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- Don’t overload your slides with too much text or data.
- FOCUS. In general, using a few powerful slides is the aim.
- Let the picture or graphic tell the story. Avoid text.
- Type key words in the PowerPoint Notes area listing what to say when displaying the slide. The notes are printable and do not appear on the slides.
- Number your slides and give them a title.
- Use the “summary slide” feature in slide sorter view to prepare an Agenda or Table of Contents slide.
- Prepare a company logo slide for your presentation.
- You can add a logo and other graphics to every slide using the slide master feature.
- Proofread everything, including visuals and numbers.
- Keep “like” topics together
- Strive for similar line lengths for text.
- A font size of 28 to 34 in a bold is recommended for subtitles.
- The title default size is 44
- Use a san serif font for titles
- Use clear, simple visuals. Graphics should make a key concept clearer
- Use contrast: light on dark or dark on light.
- Place your graphics in a similar location within each screen.
- To temporarily clear the screen press W or B during the presentation. Press Enter to resume the presentation.
- Font size must be large enough to be easily read. Size 28 to 34 with a bold font is recommended.
- It is distracting if you use a wide a variety of fonts.
- Overuse of text is a common mistake.
- Too much text makes the slide unreadable. You may just as well show a blank slide. Stick to a few key words.
- If your audience is reading the slides they are not paying attention to you. If possible, make your point with graphics instead of text.
- You can use the Word Art feature in Powerpoint, or a clip art image of a sign, to convey text in a more interesting way.
- Numbers are usually confusing to the audience. Use as few as possible and allow extra time for the audience to do the math.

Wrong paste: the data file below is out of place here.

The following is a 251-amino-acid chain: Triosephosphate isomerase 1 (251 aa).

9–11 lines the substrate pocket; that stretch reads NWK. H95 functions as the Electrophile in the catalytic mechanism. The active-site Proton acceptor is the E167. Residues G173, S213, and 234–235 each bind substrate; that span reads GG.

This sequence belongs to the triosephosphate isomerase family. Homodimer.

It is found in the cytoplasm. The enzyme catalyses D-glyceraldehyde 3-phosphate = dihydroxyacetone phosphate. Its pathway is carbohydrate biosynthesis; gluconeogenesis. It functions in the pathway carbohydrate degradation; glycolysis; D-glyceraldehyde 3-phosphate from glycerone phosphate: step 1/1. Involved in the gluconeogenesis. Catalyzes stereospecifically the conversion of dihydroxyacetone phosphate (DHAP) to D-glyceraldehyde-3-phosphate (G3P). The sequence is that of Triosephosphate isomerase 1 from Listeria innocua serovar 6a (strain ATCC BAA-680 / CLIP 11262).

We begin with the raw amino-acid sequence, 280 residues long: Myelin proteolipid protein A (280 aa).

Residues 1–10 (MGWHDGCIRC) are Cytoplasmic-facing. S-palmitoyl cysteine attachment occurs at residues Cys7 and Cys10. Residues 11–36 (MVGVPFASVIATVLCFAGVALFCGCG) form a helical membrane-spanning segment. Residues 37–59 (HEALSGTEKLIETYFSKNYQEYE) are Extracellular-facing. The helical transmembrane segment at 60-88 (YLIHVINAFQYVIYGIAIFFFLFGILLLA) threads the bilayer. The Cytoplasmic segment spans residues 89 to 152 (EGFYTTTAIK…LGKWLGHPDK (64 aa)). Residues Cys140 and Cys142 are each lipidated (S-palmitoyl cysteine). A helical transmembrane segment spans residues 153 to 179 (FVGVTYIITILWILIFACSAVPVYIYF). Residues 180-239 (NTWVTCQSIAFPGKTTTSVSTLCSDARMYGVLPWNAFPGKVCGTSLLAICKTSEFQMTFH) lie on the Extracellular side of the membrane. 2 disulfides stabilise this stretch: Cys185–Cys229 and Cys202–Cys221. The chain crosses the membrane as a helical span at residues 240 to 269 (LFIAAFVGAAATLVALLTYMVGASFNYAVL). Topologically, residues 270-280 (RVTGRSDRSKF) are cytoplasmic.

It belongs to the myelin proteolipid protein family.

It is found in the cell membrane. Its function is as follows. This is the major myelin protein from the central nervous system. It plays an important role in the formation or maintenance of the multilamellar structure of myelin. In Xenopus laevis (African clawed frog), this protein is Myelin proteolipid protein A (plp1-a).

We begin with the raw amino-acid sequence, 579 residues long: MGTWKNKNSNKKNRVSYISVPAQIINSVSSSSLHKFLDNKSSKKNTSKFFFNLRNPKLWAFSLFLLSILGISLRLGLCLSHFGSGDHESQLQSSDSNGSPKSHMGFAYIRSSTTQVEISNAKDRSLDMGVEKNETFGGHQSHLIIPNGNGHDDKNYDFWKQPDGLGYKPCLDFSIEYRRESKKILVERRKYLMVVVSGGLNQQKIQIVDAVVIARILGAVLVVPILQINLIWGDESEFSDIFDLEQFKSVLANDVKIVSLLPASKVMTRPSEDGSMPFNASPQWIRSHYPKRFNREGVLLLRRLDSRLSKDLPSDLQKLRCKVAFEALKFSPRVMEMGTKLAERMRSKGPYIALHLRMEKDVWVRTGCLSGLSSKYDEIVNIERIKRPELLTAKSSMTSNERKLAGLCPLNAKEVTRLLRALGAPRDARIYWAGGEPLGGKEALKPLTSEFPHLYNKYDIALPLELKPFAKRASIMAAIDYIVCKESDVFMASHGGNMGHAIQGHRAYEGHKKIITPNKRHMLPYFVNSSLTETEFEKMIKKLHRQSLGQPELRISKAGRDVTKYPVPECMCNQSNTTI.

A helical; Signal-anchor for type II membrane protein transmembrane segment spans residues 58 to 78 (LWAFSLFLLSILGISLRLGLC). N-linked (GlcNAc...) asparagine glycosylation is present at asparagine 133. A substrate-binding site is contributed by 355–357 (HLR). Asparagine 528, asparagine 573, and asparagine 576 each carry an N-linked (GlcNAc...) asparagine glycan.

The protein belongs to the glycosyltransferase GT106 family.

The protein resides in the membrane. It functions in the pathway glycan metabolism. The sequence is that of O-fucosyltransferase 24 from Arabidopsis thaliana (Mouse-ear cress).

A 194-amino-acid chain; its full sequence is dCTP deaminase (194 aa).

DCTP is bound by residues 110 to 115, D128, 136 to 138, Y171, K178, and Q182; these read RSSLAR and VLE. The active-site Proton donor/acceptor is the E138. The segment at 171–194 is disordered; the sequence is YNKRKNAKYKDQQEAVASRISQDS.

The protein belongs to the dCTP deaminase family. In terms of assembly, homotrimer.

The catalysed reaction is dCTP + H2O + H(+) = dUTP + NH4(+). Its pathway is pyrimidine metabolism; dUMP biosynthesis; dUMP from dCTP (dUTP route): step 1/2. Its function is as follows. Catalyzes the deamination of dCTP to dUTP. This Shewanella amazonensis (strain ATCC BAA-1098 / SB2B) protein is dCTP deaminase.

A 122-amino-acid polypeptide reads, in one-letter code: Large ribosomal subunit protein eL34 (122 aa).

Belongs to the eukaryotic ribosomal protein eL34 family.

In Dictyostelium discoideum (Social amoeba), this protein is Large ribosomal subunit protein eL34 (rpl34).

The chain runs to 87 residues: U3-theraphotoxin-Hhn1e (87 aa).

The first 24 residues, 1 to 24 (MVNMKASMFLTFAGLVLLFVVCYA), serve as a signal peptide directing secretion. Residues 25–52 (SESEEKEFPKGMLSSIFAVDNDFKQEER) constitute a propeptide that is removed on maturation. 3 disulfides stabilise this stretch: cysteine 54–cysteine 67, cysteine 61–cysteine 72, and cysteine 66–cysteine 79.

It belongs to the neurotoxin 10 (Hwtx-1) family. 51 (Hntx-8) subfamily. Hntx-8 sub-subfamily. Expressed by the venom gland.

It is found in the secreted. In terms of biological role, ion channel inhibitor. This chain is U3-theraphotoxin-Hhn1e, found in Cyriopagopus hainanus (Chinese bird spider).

- Numbers should never be ultra precise:
- “Anticipated Revenues of $660,101.83” looks silly. Are your numbers that accurate? Just say $660 thousand.
- “The Break Even Point is 1048.17 units”. Are you selling fractions of a unit?
- Don’t show pennies. Cost per unit is about the only time you would need to show pennies.
- If you have more than 12-15 numbers on a slide, that’s probably too many.
- Using only one number per sentence helps the audience absorb the data.
- Use the same scale for numbers on a slide. Don’t compare thousands to millions.
- Cite your source on the same slide as the statistic, using a smaller size font.
- Charts need to be clearly labeled. You can make more interesting charts by adding elements from the drawing toolbar.
- Numbers in tables are both hard to see and to understand. There is usually a better way to present your numerical data than with columns and rows of numbers. Get creative!
- PowerPoint deletes portions of charts and worksheets that are imported from Excel, keeping only the leftmost 5.5 inches.
- The background of a slide should never distract from the presentation.
- Using the default white background is hard on the viewer’s eyes. You can easily add a design style or a color to the background.
- Backgrounds that are light colored with dark text, or vice versa, look good. A dark background with white font reduces glare.
- Colors appear lighter when projected. Pale colors often appear as white.
- Consistent backgrounds add to a professional appearance.
- For a long presentation, you may want to change background designs when shifting to a new topic or section.
- Sounds and transition effects can be annoying. Use sparingly.
- Animation effects can be interesting when used in moderation.
- Too much animation is distracting.
- Consider using animated clip art
- Consider using custom animation
- You can insert video and audio clips into PowerPoint.
- You can also insert hyperlinks.